Posts Tagged ‘romance’

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Found Yet Lost

October 12, 2017

I went to a very nice book sale last weekend and…accidentally bought a book I already had. This is what comes of buying books and then not reading them.

Anyway, it was Found Yet Lost, by Edward Payson Roe, and this time I read it immediately. It’s a Civil War story. There’s this girl, Helen Kemble, and two men have been in love with her since they were all children. Albert Nichol is a captain in the Union army, and is presumably everything that is fine and upstanding. He and Helen are not quite officially engaged. Hobart Martine is unspecifically disabled, and therefore is not regarded by anyone as a legitimate love interest.

Nichol is struck by a shell and left to rot in a ditch, and Martine, wanting to do Helen a service, goes South to see if he can recover the body. He doesn’t find it, but he does talk to Nichol’s men and to other soldiers from their town, and impresses everyone with his courage. Then he goes home for just long enough to form a deeper friendship with Helen and her parents before returning to the South to work as a nurse.

After the war, he and Helen get closer, and she slowly falls in love with him. Roe seems to feel this requires an excuse, so: apparently Helen feels things very deeply but her feelings don’t necessarily last. Great. Martine is inclined to think she just pities him, but eventually he’s convinced, and they make plans to get married.

Just before the wedding, he’s summoned to Washington, DC to see a sick cousin. In the hospital, he runs into Nichol, who has amnesia and an unpleasantly altered personality. Come on, you knew that was coming, right? Martine has to decide whether to tell everyone, or pretend he never saw Nichol, but Martine has never done an underhanded thing in his life, so he brings Nichol home with him and does his very best to spare unpleasantness to everyone but himself.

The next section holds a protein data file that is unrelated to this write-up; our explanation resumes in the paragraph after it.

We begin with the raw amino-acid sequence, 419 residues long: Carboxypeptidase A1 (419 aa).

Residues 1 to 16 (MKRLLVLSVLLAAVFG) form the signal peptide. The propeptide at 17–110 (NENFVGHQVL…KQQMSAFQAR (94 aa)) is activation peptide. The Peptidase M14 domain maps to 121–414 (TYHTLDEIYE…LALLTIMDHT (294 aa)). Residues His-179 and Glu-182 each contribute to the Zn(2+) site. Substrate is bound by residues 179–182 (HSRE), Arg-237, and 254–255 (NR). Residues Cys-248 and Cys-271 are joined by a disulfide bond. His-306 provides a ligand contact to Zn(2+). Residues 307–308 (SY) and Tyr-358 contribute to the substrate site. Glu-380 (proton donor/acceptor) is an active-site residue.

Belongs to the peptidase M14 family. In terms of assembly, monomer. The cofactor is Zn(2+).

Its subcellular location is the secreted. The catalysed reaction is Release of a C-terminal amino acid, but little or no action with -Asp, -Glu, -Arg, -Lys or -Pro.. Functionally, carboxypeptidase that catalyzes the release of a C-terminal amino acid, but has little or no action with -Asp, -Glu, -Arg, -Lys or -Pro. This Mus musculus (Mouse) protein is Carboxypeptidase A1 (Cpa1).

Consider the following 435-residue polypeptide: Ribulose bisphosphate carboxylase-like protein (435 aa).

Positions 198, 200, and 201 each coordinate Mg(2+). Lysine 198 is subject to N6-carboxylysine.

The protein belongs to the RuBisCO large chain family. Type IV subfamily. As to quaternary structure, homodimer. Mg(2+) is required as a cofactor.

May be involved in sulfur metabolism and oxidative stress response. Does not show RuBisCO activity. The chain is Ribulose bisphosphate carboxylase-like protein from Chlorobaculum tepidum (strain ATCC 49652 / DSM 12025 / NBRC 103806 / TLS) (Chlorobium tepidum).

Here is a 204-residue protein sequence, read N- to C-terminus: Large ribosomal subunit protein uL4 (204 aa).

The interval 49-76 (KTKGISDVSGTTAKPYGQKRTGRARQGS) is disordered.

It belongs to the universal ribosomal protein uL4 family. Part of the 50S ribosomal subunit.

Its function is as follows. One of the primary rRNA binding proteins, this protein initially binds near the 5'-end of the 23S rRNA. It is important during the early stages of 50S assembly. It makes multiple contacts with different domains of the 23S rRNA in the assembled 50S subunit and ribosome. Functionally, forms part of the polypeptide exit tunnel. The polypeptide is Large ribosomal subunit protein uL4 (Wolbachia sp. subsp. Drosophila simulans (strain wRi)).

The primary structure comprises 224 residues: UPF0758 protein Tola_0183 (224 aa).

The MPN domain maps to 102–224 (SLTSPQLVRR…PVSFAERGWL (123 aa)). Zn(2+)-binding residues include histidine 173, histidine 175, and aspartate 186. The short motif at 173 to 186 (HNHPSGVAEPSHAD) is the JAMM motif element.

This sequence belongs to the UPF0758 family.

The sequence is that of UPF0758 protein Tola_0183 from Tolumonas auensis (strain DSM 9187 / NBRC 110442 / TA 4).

There’s also a short story at the end of the volume, about a farmer’s daughter who comes home after spending time in the city. Her father is worried that she won’t be satisfied with their simple life anymore. She wants to know if her fancy city suitor shows up as well in the country as he did in town. It’s cute.

It’s not bad, this book. But it’s not good enough for me to want two copies. Does anyone want one?*

*I’ll mail it anywhere in the US. I don’t want to make a big giveaway thing out of this. I’ll give it to whoever wants it and if more than one person wants it priority goes to frequent commenters.

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Patty Blossom

May 18, 2017

For once, we’ve got a reasonably coherent plot in Patty Blossom. Wells uses the advent of a pair of ridiculous Bohemian types to draw out Patty’s feelings about Phil and Bill, and she finally comes to decisions about both of them.

Sam and Alla Blaney don’t call themselves Bohemians — they claim that only fake Bohemians do that. They’re pretty caricaturish, though. Alla wears shapeless cloths in ugly colors and parts her hair in the middle, and Sam has long hair and writes odd poetry. And actually, if there’s something that’s solidly in Carolyn Wells’ skillset, it’s parodying poetry, and I feel like there should be more of that here. I’m not a huge fan of Wells’ verse, and if one of her mysteries entertains me more than in irritates me I count it as a win, but I do like it when Wells’ other selves find their way into the Patty books. Read the rest of this entry ?

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The Christmas Bride

May 8, 2017

I don’t actually want to write a review of Grace Livingston Hill’s The Christmas Bride, but I do want to say:

  • Those of you who were like, “okay, but sometimes the religious stuff is way too much”? I didn’t get it before. I get it now.
  • Apparently what’s wrong with the world is that I am not in Israel.
  • The hero will not give any of his vast fortune to charity because it stops people from being self-reliant.
  • GHRHHRA;GHGHDGASDLLGF
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The Story of a Whim

May 5, 2017